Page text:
In 2006 Willie led the Mets to their first divisional title since 1988, winning 97 games (97-65) with the league’s best record & tying for the best record in baseball. He became the first manager in MLB history to have his team improve with 12 more victories in each of his first two seasons.
His pitching staff was among the top three in the league in most categories (ERA, innings, as well as hits, HRs & earned runs). They were second in strike outs & saves as well as first in shut outs. The '06 Mets were first in the NL in steals, third in runs, doubles, slugging & total bases. The team was fourth in HRs.
Willie’s Mets swept the Los Angeles Dodgers in the NLDS but fell short by one game getting upset in the NLCS, losing to the St. Louis Cardinals in seven games. Randolph came in second place in the Manager of the Year voting & signed a three year extension on his contract with the Mets.
In 2007 the Mets were riding high in first place most of the year on their way to an 88 win season. But then in the final three weeks of the season it all went bad. They blew a seven game lead with 17 games to play, losing out on the playoffs on the last day of the season. It was one of the worst collapses in baseball history.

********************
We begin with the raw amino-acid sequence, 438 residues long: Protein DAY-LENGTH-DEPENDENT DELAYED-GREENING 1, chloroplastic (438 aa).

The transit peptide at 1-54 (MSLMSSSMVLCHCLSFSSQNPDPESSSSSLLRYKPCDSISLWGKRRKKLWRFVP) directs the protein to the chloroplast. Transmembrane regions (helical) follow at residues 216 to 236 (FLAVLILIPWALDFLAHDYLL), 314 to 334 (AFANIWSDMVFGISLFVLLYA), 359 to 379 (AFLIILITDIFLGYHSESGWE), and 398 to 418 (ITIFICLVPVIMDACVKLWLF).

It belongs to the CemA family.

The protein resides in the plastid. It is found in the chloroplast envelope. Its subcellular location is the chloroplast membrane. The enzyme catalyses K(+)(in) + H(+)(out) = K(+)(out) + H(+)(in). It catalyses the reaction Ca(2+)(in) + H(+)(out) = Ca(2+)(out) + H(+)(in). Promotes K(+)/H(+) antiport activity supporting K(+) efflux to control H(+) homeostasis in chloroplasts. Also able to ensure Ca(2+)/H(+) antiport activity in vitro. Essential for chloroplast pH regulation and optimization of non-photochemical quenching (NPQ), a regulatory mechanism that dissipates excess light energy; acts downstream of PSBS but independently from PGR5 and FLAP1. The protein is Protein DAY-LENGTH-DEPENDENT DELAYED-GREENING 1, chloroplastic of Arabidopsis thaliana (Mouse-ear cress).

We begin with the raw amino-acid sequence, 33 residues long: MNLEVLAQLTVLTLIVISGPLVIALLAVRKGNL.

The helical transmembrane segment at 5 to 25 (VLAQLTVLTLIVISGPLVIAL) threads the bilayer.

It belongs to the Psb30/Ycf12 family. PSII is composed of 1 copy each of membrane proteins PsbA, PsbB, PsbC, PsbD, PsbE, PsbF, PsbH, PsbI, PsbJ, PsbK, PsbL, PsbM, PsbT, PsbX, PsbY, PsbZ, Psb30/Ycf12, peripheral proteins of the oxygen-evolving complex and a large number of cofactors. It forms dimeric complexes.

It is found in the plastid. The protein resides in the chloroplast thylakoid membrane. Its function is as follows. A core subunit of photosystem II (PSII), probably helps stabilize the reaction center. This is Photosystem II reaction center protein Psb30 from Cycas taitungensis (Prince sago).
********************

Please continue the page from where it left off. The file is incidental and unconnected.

In 2008 the Mets picked up where they had left off. They were 34-35 in June, the slow start & poor play got Randolph & coaches Rick Peterson & Tom Nieto fired. At the time the Mets had fallen six games behind the Philadelphia Phillies. Many people felt the firing was done in poor taste by the Wilpons & General Manager Omar Minaya.
After denying any changes in the Mets staff over the past few weeks, Minaya made his announcement of firing Randolph while in Anaheim after a night game. The timing was a surprise to Randolph & the news hit New York late with the East Coast time difference. Randolph was replaced with his bench coach, Jerry Manuel.
In his three year, two & a half month run as Mets manager he posted a 302-253 record with a .544 winning percentage, second to only Davey Johnson.
After his Mets days, he went on to be the bench coach for the Milwaukee Brewers for 2009-2010. In 2011 he coached with the Baltimore Orioles under Buck Showalter. Randolph & the O's parted ways after the season.
In 2013 he was the Team USA bench coach in the World Baseball Classic. In 2015 he interviewed for a coaching spot with his old AL New York team, but did not get the job.
Willie has stated he wants to manage in the majors again. He currently works with John Franco helping youth baseball in New York City.
He lives in Franklin Lakes New Jersey, the same town as Dwight Gooden, New York Football Giants; Phil Simms, Harry Carson & Sam Huff as well as many other sports & public figures.